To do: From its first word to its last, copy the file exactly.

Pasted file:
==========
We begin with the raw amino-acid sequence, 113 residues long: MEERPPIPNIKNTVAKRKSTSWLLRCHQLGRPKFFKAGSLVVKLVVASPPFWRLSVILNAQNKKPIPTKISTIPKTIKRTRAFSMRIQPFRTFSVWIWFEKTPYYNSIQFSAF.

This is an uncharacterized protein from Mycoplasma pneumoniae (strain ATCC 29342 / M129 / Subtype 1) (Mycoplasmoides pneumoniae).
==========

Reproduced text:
We begin with the raw amino-acid sequence, 113 residues long: MEERPPIPNIKNTVAKRKSTSWLLRCHQLGRPKFFKAGSLVVKLVVASPPFWRLSVILNAQNKKPIPTKISTIPKTIKRTRAFSMRIQPFRTFSVWIWFEKTPYYNSIQFSAF.

This is an uncharacterized protein from Mycoplasma pneumoniae (strain ATCC 29342 / M129 / Subtype 1) (Mycoplasmoides pneumoniae).